Oct. 13, 2011 — Federal environmental regulators are encouraged that Fairbanks voters are debating air quality issues but aren’t backing off demands for mandatory limits to reduce smoke emissions, a spokesman for the U.S. Environmental Protection Agency said this week.

Fairbanks North Star Borough voters’ rejected Proposition 2, known as the Healthy Air Protection Act, in the Oct. 4 election. The proposition would have banned wood-fired hydronic heaters and coal appliances in the borough’s core populated area and created fines for violating smoke standards.


Oct. 13, 1996 — JUNEAU — Gov. Tony Knowles vetoed a bill earlier this year that called for an evaluation of whether the Alaska Railroad should be sold, but the line has been getting a looking over anyway.

Rep. Terry Martin, R-Anchorage, has got legislative auditors going over the railroad, inquiring into its land holdings and gravel-selling operations. Martin says auditors have also come up with a plan to study whether the railroad should be sold to a private operator.


Oct. 13, 1971 — A 550-foot long ribbon of concrete and steel, seemingly floating some 260 feet above the bottom of Hurricane Gulch will be the scene Thursday of the dedication of the new FairbanksAnchorage Highway.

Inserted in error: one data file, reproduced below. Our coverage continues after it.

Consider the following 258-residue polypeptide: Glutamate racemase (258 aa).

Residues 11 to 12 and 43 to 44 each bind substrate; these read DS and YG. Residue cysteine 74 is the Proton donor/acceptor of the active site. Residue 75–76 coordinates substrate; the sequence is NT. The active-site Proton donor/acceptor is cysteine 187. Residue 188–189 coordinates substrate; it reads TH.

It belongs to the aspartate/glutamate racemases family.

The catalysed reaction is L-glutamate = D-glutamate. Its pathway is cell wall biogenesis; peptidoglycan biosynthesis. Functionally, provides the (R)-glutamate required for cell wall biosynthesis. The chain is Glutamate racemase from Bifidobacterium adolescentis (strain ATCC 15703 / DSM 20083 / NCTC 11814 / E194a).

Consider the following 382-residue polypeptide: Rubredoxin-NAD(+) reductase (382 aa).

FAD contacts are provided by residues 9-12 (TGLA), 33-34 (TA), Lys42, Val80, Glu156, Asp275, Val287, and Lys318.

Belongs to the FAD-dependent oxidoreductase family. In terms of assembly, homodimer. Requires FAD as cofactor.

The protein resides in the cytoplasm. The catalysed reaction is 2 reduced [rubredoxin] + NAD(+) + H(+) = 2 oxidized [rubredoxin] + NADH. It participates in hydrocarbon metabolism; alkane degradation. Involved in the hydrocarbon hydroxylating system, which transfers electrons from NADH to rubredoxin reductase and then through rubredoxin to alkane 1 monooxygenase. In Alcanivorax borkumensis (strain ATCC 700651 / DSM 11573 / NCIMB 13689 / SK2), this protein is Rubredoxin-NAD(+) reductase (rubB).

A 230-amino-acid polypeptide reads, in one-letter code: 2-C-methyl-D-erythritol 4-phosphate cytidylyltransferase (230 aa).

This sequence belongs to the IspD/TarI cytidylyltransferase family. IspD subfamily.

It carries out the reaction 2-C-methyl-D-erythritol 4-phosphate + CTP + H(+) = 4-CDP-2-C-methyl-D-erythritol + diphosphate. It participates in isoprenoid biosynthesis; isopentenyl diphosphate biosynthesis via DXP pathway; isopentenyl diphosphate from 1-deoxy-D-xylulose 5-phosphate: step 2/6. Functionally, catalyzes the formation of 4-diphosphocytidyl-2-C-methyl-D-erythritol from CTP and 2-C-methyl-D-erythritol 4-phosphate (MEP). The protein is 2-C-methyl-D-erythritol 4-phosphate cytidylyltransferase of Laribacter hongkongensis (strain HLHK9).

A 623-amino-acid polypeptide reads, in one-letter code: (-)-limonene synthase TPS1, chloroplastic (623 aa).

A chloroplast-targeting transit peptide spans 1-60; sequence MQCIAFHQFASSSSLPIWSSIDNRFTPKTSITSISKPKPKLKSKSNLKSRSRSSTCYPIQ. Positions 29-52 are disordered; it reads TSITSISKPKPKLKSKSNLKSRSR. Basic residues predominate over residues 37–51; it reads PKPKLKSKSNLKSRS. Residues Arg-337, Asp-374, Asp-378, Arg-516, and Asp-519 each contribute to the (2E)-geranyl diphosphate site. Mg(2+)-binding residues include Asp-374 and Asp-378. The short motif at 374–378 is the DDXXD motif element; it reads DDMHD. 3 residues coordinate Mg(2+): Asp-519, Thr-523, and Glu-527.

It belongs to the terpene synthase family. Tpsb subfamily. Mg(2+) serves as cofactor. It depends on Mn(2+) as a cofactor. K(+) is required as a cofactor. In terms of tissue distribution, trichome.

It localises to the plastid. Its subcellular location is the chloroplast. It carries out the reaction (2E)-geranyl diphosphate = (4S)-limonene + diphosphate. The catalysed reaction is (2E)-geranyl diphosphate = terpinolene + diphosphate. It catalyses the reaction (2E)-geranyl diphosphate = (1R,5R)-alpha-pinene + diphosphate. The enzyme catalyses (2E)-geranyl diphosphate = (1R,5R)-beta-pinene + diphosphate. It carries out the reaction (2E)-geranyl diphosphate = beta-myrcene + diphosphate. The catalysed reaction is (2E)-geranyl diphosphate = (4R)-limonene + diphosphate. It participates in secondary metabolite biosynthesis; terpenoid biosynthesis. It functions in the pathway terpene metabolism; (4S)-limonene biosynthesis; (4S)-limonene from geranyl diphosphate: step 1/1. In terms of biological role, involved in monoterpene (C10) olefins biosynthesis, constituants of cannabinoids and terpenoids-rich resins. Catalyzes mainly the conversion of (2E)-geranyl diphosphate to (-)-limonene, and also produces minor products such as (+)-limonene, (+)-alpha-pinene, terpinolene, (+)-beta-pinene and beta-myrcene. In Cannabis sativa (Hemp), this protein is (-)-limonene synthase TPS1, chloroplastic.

The spectacular bridge, likely to become the dividing line between the Fairbanks and Anchorage highway districts, stands at mile 170 of the new highway, 183 miles from Fairbanks. The opening ceremony is slated for 12:30 p.m. with state officials including highways Commissioner Bruce Campbell attending.


Oct. 13, 1946 — The News-Miner did not publish on this date, here is an item from Oct. 12, 1946 — SEATTLE — Arctic reindeer planted by the government in the far north have thrived so well in recent years that a “thinning out” was carried on this summer, Edwin Butters, 37-year-old Coldwater, Mich., meat dealer, reported today.

A cargo of 1,023 reindeer carcasses, from animals rounded up and killed on Nunivak Island in the Bering Sea, will arrive here Monday on the Alaska freighter Square Knot consigned to Butters for shipment east. He flew south form Alaska this week. Striking longshorment here have agreed to unload the cargo because of the meat shortage, Burt Nelson, chairman of the Committee for Maritime Unity, a group of CIO maritime unions, announced last night.

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